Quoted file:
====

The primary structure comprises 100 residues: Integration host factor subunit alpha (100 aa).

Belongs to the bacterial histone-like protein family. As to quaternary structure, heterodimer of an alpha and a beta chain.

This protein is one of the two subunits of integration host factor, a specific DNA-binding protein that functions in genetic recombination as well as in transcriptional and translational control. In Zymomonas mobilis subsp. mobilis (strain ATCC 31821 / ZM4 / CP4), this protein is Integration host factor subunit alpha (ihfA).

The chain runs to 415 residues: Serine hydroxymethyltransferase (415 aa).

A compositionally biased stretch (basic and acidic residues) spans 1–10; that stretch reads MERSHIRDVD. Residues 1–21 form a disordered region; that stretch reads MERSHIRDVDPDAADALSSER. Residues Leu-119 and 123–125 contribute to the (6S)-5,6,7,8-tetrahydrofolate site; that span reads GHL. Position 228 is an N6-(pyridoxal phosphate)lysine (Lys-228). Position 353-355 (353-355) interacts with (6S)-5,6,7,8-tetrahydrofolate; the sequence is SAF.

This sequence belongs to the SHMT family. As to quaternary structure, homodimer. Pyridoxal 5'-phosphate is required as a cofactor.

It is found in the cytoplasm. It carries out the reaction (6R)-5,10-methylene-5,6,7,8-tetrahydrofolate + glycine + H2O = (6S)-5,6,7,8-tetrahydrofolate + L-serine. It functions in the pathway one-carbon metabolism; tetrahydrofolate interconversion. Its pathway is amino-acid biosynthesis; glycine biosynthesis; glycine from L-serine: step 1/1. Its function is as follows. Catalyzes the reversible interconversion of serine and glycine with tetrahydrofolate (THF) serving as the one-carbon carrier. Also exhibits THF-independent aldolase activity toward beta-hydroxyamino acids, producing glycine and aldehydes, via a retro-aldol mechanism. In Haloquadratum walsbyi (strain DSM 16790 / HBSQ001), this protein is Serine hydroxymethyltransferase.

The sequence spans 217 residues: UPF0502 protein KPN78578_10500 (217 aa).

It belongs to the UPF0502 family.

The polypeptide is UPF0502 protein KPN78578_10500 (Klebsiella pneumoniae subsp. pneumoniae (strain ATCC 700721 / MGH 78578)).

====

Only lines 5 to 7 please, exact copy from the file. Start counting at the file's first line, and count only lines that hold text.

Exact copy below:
A compositionally biased stretch (basic and acidic residues) spans 1–10; that stretch reads MERSHIRDVD. Residues 1–21 form a disordered region; that stretch reads MERSHIRDVDPDAADALSSER. Residues Leu-119 and 123–125 contribute to the (6S)-5,6,7,8-tetrahydrofolate site; that span reads GHL. Position 228 is an N6-(pyridoxal phosphate)lysine (Lys-228). Position 353-355 (353-355) interacts with (6S)-5,6,7,8-tetrahydrofolate; the sequence is SAF.

This sequence belongs to the SHMT family. As to quaternary structure, homodimer. Pyridoxal 5'-phosphate is required as a cofactor.

It is found in the cytoplasm. It carries out the reaction (6R)-5,10-methylene-5,6,7,8-tetrahydrofolate + glycine + H2O = (6S)-5,6,7,8-tetrahydrofolate + L-serine. It functions in the pathway one-carbon metabolism; tetrahydrofolate interconversion. Its pathway is amino-acid biosynthesis; glycine biosynthesis; glycine from L-serine: step 1/1. Its function is as follows. Catalyzes the reversible interconversion of serine and glycine with tetrahydrofolate (THF) serving as the one-carbon carrier. Also exhibits THF-independent aldolase activity toward beta-hydroxyamino acids, producing glycine and aldehydes, via a retro-aldol mechanism. In Haloquadratum walsbyi (strain DSM 16790 / HBSQ001), this protein is Serine hydroxymethyltransferase.